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SPRING | 2021





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There are times when the choice is crystal clear.

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The markets move, and so do we. On February 1, 2021, Greenleaf Trust opened the doors to our new office at 160 East State Street, Suite 200. Rehabilitating and moving into Traverse City’s old city hall is a pretty big move, even though we’re staying in the same great neighborhood with the same friendly mail carrier. Also staying the same are the familiar faces of your client centric team, email addresses and phone numbers, and our exceedingly high level of personalized service. Parking will be free and convenient. Greenleaf Trust looks forward to welcoming you to 160 East State Street, Suite 200. We think you’ll agree it’s a move in the right direction.

160 East State Street, Suite 200 Traverse City, MI 49684 231.778.0050 4000 Main Street, Suite 150, Bay Harbor, MI 49770 231.439.5016

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WELCOME TO INSPIRED LIFE. At the heart of this magazine; the idea that at every age, we share a common love of this place we call home. Meet new neighbors embracing adventures—both big and small. Find real advice for taking good care of the assets and places we hold dear. Tap into a true joy for the outdoors that keeps our inner lives vibrant and our bodies well. Connect. Join in. Find smart and new ways to inspire your life Up North. —the Editors







BE A VOLUNTEER KEEPER Ever dream of being a lighthouse keeper—maintaining a local landmark and continuing a Great Lakes tradition? Now’s your chance.

DISCOVER YOUR FAMILY’S HISTORY Kristyn Balog, executive director of the Harbor Springs Area Historical Society, shares tips on mapping your family’s history at home.

LOCALLY SOURCED CSAs offer seasonal fruits and veggies—and way more. Local bakeries and breweries are getting in on the subscription-based action.


ASSISTED LIVING 8.0 Baby boomers are changing the face of assisted living, asking for delicious food, beautifully designed spaces and physical and intellectual activities.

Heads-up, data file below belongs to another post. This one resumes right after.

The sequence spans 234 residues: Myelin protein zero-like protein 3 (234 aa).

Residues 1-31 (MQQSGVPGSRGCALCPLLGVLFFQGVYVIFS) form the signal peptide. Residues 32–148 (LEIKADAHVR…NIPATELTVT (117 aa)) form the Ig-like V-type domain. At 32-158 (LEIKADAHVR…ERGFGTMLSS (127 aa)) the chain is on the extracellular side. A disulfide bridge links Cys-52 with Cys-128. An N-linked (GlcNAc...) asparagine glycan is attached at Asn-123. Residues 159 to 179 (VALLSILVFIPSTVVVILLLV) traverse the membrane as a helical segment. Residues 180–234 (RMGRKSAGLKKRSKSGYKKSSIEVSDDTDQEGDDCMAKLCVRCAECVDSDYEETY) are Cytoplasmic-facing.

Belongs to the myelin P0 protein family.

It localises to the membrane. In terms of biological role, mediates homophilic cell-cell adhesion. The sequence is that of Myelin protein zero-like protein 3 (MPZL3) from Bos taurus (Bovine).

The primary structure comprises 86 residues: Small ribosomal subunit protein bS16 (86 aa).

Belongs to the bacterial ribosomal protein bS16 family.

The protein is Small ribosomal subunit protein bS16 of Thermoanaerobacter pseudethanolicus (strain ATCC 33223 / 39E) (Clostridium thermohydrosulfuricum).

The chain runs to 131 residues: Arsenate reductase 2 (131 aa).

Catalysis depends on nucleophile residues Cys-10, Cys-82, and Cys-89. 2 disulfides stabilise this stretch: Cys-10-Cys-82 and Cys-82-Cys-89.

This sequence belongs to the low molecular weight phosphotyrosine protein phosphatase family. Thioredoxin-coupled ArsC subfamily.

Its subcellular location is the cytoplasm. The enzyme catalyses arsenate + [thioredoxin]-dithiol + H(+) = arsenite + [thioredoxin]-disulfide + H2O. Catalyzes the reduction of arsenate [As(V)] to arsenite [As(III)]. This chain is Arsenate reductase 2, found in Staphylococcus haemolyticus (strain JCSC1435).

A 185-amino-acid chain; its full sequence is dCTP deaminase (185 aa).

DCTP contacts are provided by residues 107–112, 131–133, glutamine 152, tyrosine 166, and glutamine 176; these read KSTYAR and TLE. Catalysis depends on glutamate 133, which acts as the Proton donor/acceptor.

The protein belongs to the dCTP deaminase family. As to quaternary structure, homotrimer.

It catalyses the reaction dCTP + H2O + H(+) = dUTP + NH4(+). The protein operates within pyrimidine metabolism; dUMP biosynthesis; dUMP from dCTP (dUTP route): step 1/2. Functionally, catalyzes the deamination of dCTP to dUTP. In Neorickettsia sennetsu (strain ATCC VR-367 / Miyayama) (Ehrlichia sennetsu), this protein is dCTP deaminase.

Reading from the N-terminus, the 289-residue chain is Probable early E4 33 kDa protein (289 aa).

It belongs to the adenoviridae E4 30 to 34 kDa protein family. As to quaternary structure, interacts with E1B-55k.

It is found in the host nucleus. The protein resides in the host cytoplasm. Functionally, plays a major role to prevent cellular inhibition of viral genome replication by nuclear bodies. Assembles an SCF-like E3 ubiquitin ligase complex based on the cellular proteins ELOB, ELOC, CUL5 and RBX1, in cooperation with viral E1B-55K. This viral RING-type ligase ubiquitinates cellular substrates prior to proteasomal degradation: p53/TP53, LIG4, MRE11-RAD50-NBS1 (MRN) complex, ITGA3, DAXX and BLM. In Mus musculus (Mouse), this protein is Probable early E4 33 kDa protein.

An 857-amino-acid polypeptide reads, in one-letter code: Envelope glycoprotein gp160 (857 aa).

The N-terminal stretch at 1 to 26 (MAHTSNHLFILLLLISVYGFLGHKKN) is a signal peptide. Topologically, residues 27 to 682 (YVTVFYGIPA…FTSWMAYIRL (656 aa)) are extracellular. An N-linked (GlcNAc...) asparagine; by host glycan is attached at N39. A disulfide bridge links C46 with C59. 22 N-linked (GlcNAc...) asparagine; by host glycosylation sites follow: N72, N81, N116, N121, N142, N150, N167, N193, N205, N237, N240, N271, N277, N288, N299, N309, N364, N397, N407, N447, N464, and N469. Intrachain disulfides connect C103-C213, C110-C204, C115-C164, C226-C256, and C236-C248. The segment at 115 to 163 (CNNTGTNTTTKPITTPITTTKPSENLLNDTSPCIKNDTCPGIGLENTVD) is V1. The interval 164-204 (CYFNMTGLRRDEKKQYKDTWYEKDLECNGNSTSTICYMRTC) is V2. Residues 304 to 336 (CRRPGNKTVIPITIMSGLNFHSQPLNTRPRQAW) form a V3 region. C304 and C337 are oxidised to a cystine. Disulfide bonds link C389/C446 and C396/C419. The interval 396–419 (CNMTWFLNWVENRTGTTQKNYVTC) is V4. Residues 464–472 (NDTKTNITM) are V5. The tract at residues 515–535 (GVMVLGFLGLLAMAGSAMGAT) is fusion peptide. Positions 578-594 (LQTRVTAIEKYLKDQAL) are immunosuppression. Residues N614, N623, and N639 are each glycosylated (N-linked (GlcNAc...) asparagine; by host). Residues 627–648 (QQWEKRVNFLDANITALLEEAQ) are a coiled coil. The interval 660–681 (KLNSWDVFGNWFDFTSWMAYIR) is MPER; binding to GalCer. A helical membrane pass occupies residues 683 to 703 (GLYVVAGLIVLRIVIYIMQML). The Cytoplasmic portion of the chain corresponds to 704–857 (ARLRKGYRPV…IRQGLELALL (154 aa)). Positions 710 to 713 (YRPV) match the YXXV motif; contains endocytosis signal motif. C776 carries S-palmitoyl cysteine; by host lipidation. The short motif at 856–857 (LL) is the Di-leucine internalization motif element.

WAYS TO STAY CONNECTED COVID-19 has taught us there are many ways to stay connected with those we love. We’ve compiled a list of ideas to make the most of virtual time together.

RETIREMENT REDEFINED Fran Alfs has built her dream “active retirement” around biking, skiing, swimming, reading, sharing art and more with like-minded people. Here’s how.  

WILDFLOWER RESCUE Leelanau Conservancy’s Wildflower Rescue Committee goes beyond saving native plants from destruction—they also educate about their importance in our ecosystem.


WHAT’S NEXT FOR LORI We have a choice in how we age. That’s one of the biggest lessons Lori Wells learned during her 30-year tenure as manager of the Grand Traverse Senior Center Network.


MyNorth Inspired Life is produced by MyNorthMedia. Advertising and editorial offices at: 125 Park St., Suite 155, Traverse City, MI 49684. 231.941.8174, MyNorth.com. All rights reserved. Copyright 2021, Prism Publications Inc. Reproduction in whole or in part without permission is prohibited.


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BE A VOLUNTEER KEEPER Have you ever dreamed of being a lighthouse keeper—doing your part to maintain a local landmark while helping to continue a Great Lakes maritime tradition? This empty-nester’s dream came true. You’re next! BY KATHY BELDEN | PHOTO BY COURTNEY KENT


There’s something enormously satisfying about checking off an item on a bucket list. Being a volunteer lighthouse keeper at the Mission Point Lighthouse had been on that list for me, and when I became an empty-nester, suddenly the dream became a reality. The week-long lighthouse gig was a perfect chance to spend a little more time in a place that I love, and immerse myself in a bit of Michigan’s remarkable maritime history. Michigan has 129 lighthouses—more than any other state in the nation. However, there are only about a dozen volunteer keeper programs in Michigan. Mission Point Lighthouse was built in 1870 to help ships safely navigate both arms of Grand Traverse Bay and the treacherous waters of Lake Michigan. Visiting the lighthouse over the years, I was intrigued by its charm and spectacular views of the bay. I’ve been coming Up North since I was a kid—my mom’s cottage on Torch 4

Lake has been my own true north. Whenever I make the 450-mile northward trek from my home in Canton, Ohio, I can almost feel the car driving itself to get here. The keeper program requires two people during the busy summer months. I enlisted Jan Biliti, of Brighton, Michigan. Jan is a fellow Torch Laker, and she loves being Up North as much as I do. She also happens to be my cousin. Many times during my stay at the lighthouse, I thought about all the hardships that must have existed for the early keepers of days gone by. While we weren’t hauling whale oil up the steps, being a volunteer keeper is still work. During the busy summer months, the main duties are running the gift shop as well as collecting the admission charge to tour the lighthouse (no retail experience is necessary). In true keeper fashion, I kept a daily log of our activities. Here are a few of the entries.